Kleine-Levin Syndrome [KLS] is often under-recognized and also misdiagnosed. When suspicion for KLS is raised, a thorough clinical evaluation should be performed, including detailed history from family members and a neurologic and psychiatric examination. Additional studies may include PSG, EEG, neuroimaging, as well as serological and CSF studies to rule out alternative diagnoses as clinically indicated. After arriving at a diagnosis of KLS, the foundation of care is supportive. Patients and their families should be provided with education about the disease. During symptomatic periods, patients should be allowed to rest at home under caregiver supervision. Caregivers should pay special attention to the patient's eating habits and mood. Patients should not be allowed to drive or operate heavy machinery during these episodes. In between episodes, avoidance of reported triggers, such as alcohol and infection are encouraged as is maintenance of a regular sleep-wake cycle. Pharmacologic therapy has not been well-studied and for most patients is not necessary. For more severe cases, targeted symptomatic therapy, such as modafinil or amantadine for somnolence or risperidone for psychosis may be considered depending on the patient's symptomatology. Lithium has the best data to support its use as a prophylactic agent and for patients with severe or frequent episodes, may be considered.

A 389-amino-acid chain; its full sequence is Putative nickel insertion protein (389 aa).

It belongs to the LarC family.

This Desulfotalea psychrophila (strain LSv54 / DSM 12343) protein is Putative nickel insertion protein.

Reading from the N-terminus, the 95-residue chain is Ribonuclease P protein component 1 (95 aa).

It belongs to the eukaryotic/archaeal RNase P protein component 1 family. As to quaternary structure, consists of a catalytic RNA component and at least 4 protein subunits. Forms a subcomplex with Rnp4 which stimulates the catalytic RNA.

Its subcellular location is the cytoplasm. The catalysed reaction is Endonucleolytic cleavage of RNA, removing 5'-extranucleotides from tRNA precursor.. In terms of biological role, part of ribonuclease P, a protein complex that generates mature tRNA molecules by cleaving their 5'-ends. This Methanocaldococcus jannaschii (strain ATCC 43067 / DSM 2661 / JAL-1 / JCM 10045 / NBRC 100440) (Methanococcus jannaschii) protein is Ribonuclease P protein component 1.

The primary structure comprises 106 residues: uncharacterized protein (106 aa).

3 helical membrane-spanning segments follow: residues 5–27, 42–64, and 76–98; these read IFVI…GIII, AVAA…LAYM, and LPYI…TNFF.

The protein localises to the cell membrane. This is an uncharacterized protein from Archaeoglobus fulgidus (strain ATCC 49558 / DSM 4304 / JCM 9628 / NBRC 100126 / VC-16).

View details for DOI 10.1007/s11940-016-0409-2
View details for PubMedID 27073070